The thing is, and this is something Ben and I didn’t even consider while I was pregnant (though I wish we did), so much of what you find useful when your baby comes will depend on their personality, as well as your parenting style. And these are things you cannot possibly know before they arrive. Cots and prams were not really Joan’s thing, while baby carriers and a high chair that let her sit at the table were. And had we borrowed before buying, we would have saved a little money and our rooms would be less cluttered. So as I write this post on the things that we love and the things we have found most useful as first-time parents from birth-12 months old, keep in mind that this is a very personal thing and what helped us may not help you (and may not even help my next child!). In fact, I encourage you to do as many of my wise friends have done, and wait until after bubba gets here before you make some key purchases (ones that aren’t immediately important, like a car seat and some clothes) and borrow what you can. At least until you find your groove and know your baby. Now, having said all this, does anyone want to buy a cot? I’m not even kidding…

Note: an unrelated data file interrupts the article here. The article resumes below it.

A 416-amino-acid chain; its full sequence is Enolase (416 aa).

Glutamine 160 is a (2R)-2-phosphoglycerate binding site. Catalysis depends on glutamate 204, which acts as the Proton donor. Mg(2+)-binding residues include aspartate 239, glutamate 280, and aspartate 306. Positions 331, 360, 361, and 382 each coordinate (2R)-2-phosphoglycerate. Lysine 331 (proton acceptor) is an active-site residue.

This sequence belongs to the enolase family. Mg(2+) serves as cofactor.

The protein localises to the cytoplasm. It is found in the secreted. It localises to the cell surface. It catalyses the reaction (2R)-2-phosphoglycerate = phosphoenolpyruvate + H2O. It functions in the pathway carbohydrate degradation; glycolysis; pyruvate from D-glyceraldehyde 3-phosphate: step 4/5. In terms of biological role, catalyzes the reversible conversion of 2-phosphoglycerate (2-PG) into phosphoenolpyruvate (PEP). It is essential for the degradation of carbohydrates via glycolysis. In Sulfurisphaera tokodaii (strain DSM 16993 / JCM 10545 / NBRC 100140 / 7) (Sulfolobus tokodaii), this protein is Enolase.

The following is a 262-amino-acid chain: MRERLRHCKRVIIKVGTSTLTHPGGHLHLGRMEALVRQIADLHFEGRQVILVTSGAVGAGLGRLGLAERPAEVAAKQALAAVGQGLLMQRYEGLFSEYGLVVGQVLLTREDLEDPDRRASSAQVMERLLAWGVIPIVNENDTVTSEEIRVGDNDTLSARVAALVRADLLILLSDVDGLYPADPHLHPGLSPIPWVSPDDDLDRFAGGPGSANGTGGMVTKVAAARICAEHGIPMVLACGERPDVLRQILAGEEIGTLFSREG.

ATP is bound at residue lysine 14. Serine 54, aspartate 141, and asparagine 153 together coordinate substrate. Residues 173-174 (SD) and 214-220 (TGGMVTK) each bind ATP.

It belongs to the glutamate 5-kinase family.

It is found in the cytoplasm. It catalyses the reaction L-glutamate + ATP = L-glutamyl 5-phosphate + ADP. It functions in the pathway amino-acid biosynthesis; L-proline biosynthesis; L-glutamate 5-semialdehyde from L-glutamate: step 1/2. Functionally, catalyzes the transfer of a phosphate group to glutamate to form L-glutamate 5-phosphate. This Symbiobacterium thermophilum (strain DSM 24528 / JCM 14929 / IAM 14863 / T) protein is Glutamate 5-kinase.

Every now and then, I get a mad craving for hot cocoa. There’s something special about a warm cup of chocolate that makes you feel at once comforted and energised. Years ago, in 2006, Ben and I took a trip to Europe. It was January, and verrry cold. In between brisk walks along boulevards we’d duck into heated cafes and order huge, hot mugs of thick, rich, sweeeeeet cocoa. We would take off our gloves, hug our mugs close and as we sipped we would write in our travel journals and discuss whether to go out for dinner or wander the streets with nutella crepes. Occasionally we would ordering a baguette or pastry to share alongside our drink, but more often than not it was all about le chocolat chaud.
Back home we continue to make this drink regularly, though our version is a little different. Rather than using super processed cocoa powders or chocolate with added sugar, I reach for raw cacao and honey to go with the milk. That’s it, three ingredients, warmed gently on the stove. It’s heavenly.